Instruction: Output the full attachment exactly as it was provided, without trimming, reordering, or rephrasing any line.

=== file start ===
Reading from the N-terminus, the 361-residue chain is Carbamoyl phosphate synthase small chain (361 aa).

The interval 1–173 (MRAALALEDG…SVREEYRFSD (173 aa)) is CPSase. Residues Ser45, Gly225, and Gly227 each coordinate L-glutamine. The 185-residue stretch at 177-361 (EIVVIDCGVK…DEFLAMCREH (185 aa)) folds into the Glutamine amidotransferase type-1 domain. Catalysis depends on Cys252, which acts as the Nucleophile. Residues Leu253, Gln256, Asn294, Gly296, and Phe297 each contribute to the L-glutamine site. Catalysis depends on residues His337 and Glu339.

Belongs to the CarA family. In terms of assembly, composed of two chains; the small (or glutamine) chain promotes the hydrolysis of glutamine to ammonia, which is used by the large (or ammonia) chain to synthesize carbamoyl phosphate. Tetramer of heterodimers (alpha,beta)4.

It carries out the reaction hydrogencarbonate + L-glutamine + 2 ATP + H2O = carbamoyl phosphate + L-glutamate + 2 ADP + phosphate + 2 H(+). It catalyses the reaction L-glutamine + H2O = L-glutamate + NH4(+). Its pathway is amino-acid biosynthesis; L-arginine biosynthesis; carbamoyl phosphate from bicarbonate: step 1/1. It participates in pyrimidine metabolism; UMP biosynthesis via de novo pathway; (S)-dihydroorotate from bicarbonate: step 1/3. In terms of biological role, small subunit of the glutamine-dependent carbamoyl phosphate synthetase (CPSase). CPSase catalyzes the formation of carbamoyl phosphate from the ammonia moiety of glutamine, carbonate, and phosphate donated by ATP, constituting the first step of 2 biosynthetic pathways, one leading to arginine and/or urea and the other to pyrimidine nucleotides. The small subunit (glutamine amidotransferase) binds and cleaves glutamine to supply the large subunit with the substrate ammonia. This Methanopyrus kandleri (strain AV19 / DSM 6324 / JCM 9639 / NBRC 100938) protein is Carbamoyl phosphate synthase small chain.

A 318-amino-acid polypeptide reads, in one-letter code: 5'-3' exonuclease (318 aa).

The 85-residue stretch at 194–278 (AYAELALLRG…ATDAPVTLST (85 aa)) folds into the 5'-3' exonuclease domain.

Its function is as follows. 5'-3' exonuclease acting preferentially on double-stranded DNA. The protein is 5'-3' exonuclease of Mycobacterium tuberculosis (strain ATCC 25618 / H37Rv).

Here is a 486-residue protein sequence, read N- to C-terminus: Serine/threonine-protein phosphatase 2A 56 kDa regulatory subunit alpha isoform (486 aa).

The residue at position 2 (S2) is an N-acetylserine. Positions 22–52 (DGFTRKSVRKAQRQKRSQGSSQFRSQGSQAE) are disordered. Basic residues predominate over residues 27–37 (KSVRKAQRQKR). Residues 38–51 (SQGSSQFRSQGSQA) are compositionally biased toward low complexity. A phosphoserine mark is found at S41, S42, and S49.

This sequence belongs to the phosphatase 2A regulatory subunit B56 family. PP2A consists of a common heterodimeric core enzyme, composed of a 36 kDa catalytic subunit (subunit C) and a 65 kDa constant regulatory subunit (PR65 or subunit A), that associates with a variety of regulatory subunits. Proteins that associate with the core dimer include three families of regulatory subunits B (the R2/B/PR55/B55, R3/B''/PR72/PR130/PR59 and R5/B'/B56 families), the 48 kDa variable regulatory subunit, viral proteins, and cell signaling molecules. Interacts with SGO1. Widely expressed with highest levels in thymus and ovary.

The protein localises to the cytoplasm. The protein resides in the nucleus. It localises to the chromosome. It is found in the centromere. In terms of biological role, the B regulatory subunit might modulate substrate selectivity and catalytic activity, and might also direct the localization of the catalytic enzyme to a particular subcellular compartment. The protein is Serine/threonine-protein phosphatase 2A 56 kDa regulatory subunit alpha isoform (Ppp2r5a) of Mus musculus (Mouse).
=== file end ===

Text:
Reading from the N-terminus, the 361-residue chain is Carbamoyl phosphate synthase small chain (361 aa).

The interval 1–173 (MRAALALEDG…SVREEYRFSD (173 aa)) is CPSase. Residues Ser45, Gly225, and Gly227 each coordinate L-glutamine. The 185-residue stretch at 177-361 (EIVVIDCGVK…DEFLAMCREH (185 aa)) folds into the Glutamine amidotransferase type-1 domain. Catalysis depends on Cys252, which acts as the Nucleophile. Residues Leu253, Gln256, Asn294, Gly296, and Phe297 each contribute to the L-glutamine site. Catalysis depends on residues His337 and Glu339.

Belongs to the CarA family. In terms of assembly, composed of two chains; the small (or glutamine) chain promotes the hydrolysis of glutamine to ammonia, which is used by the large (or ammonia) chain to synthesize carbamoyl phosphate. Tetramer of heterodimers (alpha,beta)4.

It carries out the reaction hydrogencarbonate + L-glutamine + 2 ATP + H2O = carbamoyl phosphate + L-glutamate + 2 ADP + phosphate + 2 H(+). It catalyses the reaction L-glutamine + H2O = L-glutamate + NH4(+). Its pathway is amino-acid biosynthesis; L-arginine biosynthesis; carbamoyl phosphate from bicarbonate: step 1/1. It participates in pyrimidine metabolism; UMP biosynthesis via de novo pathway; (S)-dihydroorotate from bicarbonate: step 1/3. In terms of biological role, small subunit of the glutamine-dependent carbamoyl phosphate synthetase (CPSase). CPSase catalyzes the formation of carbamoyl phosphate from the ammonia moiety of glutamine, carbonate, and phosphate donated by ATP, constituting the first step of 2 biosynthetic pathways, one leading to arginine and/or urea and the other to pyrimidine nucleotides. The small subunit (glutamine amidotransferase) binds and cleaves glutamine to supply the large subunit with the substrate ammonia. This Methanopyrus kandleri (strain AV19 / DSM 6324 / JCM 9639 / NBRC 100938) protein is Carbamoyl phosphate synthase small chain.

A 318-amino-acid polypeptide reads, in one-letter code: 5'-3' exonuclease (318 aa).

The 85-residue stretch at 194–278 (AYAELALLRG…ATDAPVTLST (85 aa)) folds into the 5'-3' exonuclease domain.

Its function is as follows. 5'-3' exonuclease acting preferentially on double-stranded DNA. The protein is 5'-3' exonuclease of Mycobacterium tuberculosis (strain ATCC 25618 / H37Rv).

Here is a 486-residue protein sequence, read N- to C-terminus: Serine/threonine-protein phosphatase 2A 56 kDa regulatory subunit alpha isoform (486 aa).

The residue at position 2 (S2) is an N-acetylserine. Positions 22–52 (DGFTRKSVRKAQRQKRSQGSSQFRSQGSQAE) are disordered. Basic residues predominate over residues 27–37 (KSVRKAQRQKR). Residues 38–51 (SQGSSQFRSQGSQA) are compositionally biased toward low complexity. A phosphoserine mark is found at S41, S42, and S49.

This sequence belongs to the phosphatase 2A regulatory subunit B56 family. PP2A consists of a common heterodimeric core enzyme, composed of a 36 kDa catalytic subunit (subunit C) and a 65 kDa constant regulatory subunit (PR65 or subunit A), that associates with a variety of regulatory subunits. Proteins that associate with the core dimer include three families of regulatory subunits B (the R2/B/PR55/B55, R3/B''/PR72/PR130/PR59 and R5/B'/B56 families), the 48 kDa variable regulatory subunit, viral proteins, and cell signaling molecules. Interacts with SGO1. Widely expressed with highest levels in thymus and ovary.

The protein localises to the cytoplasm. The protein resides in the nucleus. It localises to the chromosome. It is found in the centromere. In terms of biological role, the B regulatory subunit might modulate substrate selectivity and catalytic activity, and might also direct the localization of the catalytic enzyme to a particular subcellular compartment. The protein is Serine/threonine-protein phosphatase 2A 56 kDa regulatory subunit alpha isoform (Ppp2r5a) of Mus musculus (Mouse).